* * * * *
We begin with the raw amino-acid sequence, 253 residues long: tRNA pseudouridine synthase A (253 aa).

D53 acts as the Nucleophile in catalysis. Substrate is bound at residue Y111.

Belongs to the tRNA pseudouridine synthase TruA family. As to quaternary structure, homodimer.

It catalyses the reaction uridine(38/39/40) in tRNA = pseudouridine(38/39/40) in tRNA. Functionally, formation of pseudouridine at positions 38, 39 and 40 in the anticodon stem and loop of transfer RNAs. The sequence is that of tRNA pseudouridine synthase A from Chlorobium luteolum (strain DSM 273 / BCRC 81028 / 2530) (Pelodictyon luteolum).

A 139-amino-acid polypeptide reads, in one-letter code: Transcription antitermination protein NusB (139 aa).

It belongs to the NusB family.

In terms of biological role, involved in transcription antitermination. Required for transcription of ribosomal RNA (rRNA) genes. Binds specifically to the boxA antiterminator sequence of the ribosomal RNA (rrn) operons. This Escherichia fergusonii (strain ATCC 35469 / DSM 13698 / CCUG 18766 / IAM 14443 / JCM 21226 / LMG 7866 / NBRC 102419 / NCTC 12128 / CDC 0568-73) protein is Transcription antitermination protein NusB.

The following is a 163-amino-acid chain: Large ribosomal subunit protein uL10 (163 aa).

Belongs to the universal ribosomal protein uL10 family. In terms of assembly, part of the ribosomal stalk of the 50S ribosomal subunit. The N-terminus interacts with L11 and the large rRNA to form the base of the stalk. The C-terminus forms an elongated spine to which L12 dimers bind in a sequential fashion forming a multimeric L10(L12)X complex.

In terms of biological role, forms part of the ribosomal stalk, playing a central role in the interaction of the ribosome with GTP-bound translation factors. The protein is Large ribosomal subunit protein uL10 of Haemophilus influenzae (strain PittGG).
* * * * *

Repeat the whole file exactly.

We begin with the raw amino-acid sequence, 253 residues long: tRNA pseudouridine synthase A (253 aa).

D53 acts as the Nucleophile in catalysis. Substrate is bound at residue Y111.

Belongs to the tRNA pseudouridine synthase TruA family. As to quaternary structure, homodimer.

It catalyses the reaction uridine(38/39/40) in tRNA = pseudouridine(38/39/40) in tRNA. Functionally, formation of pseudouridine at positions 38, 39 and 40 in the anticodon stem and loop of transfer RNAs. The sequence is that of tRNA pseudouridine synthase A from Chlorobium luteolum (strain DSM 273 / BCRC 81028 / 2530) (Pelodictyon luteolum).

A 139-amino-acid polypeptide reads, in one-letter code: Transcription antitermination protein NusB (139 aa).

It belongs to the NusB family.

In terms of biological role, involved in transcription antitermination. Required for transcription of ribosomal RNA (rRNA) genes. Binds specifically to the boxA antiterminator sequence of the ribosomal RNA (rrn) operons. This Escherichia fergusonii (strain ATCC 35469 / DSM 13698 / CCUG 18766 / IAM 14443 / JCM 21226 / LMG 7866 / NBRC 102419 / NCTC 12128 / CDC 0568-73) protein is Transcription antitermination protein NusB.

The following is a 163-amino-acid chain: Large ribosomal subunit protein uL10 (163 aa).

Belongs to the universal ribosomal protein uL10 family. In terms of assembly, part of the ribosomal stalk of the 50S ribosomal subunit. The N-terminus interacts with L11 and the large rRNA to form the base of the stalk. The C-terminus forms an elongated spine to which L12 dimers bind in a sequential fashion forming a multimeric L10(L12)X complex.

In terms of biological role, forms part of the ribosomal stalk, playing a central role in the interaction of the ribosome with GTP-bound translation factors. The protein is Large ribosomal subunit protein uL10 of Haemophilus influenzae (strain PittGG).